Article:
Dairy effluent can be pumped through these systems and this will be of benefit to some irrigators. Similarly other supplies such as groundwater may be pumped through the system. These alternative sources of water may be harsher on the system and appropriate shandying and engineering solutions should be employed to minimise any impacts.
Reuse and channel connections
Reuse and channel connections may require a one way valve to prevent the channel being emptied to the reuse and vice versa. This might be especially important if you are using effluent through the system.
Trenching and backfilling
You should consider trenching and backfilling during the installation of the system. It is best if this is done to a specified standard which is agreed up front, so problems associated with poor backfill material is eliminated.
Some pipe supply companies prefer pump and excavation work is considered and contracted separately to the pipeline. This ensures growers have a relationship with the pump supplier and excavation company so they get expert advice and have someone to go to if they have problems relating to these specific aspects.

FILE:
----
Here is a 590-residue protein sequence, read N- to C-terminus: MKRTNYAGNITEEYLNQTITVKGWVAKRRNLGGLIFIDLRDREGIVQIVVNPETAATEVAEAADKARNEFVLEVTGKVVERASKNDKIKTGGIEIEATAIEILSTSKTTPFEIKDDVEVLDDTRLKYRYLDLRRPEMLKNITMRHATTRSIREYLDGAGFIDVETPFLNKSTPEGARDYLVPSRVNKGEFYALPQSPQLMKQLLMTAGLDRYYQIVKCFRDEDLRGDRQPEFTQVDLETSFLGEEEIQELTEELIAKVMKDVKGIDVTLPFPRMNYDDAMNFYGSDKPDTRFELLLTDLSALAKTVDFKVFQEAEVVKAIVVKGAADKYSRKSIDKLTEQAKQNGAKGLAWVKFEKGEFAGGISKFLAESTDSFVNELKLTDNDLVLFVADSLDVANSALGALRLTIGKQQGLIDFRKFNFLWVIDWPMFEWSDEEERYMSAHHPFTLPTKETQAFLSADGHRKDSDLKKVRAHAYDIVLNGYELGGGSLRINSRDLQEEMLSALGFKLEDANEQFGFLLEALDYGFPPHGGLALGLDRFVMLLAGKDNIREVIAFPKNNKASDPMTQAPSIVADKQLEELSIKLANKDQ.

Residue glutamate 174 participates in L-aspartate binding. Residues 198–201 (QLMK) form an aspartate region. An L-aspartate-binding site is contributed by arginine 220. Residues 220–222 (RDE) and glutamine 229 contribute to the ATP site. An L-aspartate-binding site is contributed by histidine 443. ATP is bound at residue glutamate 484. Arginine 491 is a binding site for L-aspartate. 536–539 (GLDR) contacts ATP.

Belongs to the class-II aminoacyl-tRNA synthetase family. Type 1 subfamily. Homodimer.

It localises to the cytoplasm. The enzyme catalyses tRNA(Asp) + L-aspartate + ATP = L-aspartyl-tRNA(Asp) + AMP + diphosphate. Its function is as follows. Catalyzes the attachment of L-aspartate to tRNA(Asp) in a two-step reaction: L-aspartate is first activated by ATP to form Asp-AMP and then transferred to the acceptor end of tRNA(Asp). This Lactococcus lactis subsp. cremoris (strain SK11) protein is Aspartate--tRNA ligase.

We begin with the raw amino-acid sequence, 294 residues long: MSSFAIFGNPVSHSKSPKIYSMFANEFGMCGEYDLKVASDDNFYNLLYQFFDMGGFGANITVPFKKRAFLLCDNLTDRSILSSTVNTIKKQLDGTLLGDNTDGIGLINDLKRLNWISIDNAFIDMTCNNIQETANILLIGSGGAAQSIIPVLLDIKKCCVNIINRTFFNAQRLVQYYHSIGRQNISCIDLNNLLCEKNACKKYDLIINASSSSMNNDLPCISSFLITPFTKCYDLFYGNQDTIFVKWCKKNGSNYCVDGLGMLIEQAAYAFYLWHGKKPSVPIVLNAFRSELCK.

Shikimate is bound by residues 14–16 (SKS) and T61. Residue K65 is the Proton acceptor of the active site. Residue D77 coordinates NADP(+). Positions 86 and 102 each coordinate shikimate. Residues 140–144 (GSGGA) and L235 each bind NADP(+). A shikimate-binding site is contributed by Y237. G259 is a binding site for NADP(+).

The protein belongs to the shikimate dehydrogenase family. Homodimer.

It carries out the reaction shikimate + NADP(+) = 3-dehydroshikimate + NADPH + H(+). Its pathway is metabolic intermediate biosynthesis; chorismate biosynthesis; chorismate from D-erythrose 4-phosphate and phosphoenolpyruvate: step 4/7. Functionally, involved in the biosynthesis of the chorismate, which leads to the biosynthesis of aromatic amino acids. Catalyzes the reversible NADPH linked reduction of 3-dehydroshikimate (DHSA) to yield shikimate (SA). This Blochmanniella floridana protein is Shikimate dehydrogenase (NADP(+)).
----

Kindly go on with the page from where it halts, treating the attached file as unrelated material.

Opening and shutting risers
There are two ways a riser can be open and shut — manual or automatic. A range of options exist within these categories and these include:
- Manual — the irrigator approaches the riser and manually opens or shuts the riser using a handle attached to a screw.
- 12 volt — a motor is attached (permanent) to the screw mechanism. The irrigator carries a battery and attaches leads to the motor. This is used to open and close the riser.
- Timers — can be attached to the 12 volt openers to close and open risers at a predetermined set time.
- Permanent batteries and solar panel — can be attached to each riser, a button is pushed to open and close the riser.
- Full automation — risers can be fully automated to open and close.